[Met Performance] CID:167260
Aida {581} Metropolitan Opera House: 12/6/1954.

(Review)


Metropolitan Opera House
December 6, 1954


AIDA {581}
Giuseppe Verdi--Antonio Ghislanzoni

Aida....................Zinka Milanov
Radamès.................Kurt Baum
Amneris.................Blanche Thebom
Amonasro................Ettore Bastianini
Ramfis..................Norman Scott
King....................Louis Sgarro
Messenger...............James McCracken
Priestess...............Rosalind Elias
Dance...................Mia Slavenska
Dance...................Larry Boyette
Dance...................Louis Kosman

Conductor...............Fausto Cleva

Review of L. T. in the Herald Tribune

'Aida' at the Met

A lusty performance or Verdi's "Aida" Monday at the Metropolitan Opera had Kurt Baum singing his first "Radames" of the season, and a stunning job he did, too. There was a last minute change of cast, in which the Metropolitan's new bass, Louis Sgarro, substituted for Luben Vichey as the King, Mr. Vichey being indisposed. Other members of the cast were Blanche Thebom as Amneris; Zinka Milanov as Aida; Ettore Bastianini as Amonasro; Norman Scott as Ramfis; James McCracken and Rosalind Elias.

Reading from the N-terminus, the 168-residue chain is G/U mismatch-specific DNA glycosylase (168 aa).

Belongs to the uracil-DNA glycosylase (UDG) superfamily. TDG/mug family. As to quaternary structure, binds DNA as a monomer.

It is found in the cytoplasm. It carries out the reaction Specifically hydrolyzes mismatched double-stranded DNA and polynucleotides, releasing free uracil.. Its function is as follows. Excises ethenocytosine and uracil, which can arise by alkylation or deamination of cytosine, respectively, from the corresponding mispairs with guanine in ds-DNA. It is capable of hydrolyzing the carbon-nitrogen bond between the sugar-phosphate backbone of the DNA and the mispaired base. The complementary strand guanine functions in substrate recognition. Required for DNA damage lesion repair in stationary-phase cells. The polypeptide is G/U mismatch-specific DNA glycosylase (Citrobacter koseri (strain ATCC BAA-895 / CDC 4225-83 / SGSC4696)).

Fausto Cleva conducted, and sprightly second-act choreography engaged the forces of Mia Slavenska, Larry Boyette and Louis Kosman.

It is no news to say that Mr. Baum sings well, but when he is in such fettle as last night, with seemingly endless resources of energy behind him and a rapport with the music and with his audience that moves him not only to project to the rafters, but to move about the stage with absolute joy, then it is news indeed. If there was a tone out of place or a phrase molded without its quota of bright nobility, this reviewer did not hear it.

Nor, for that matter, did he hear less superlative singing from the other principals. The Misses Thebom and Milanov, in particular, rang out with even more force and brilliance than is their wont, and Mr. Bastianini was no less pleasing, both from a vocal and a histrionic point of view.

Mr. Sgarro's performance, at almost any time of week, would have sounded a bit stronger than last night, for it was by comparison with the unusual energy stirring around him that his role, with its limited opportunities for display, seemed less arresting. It was, nevertheless, a smooth and eminently respectable impersonation.



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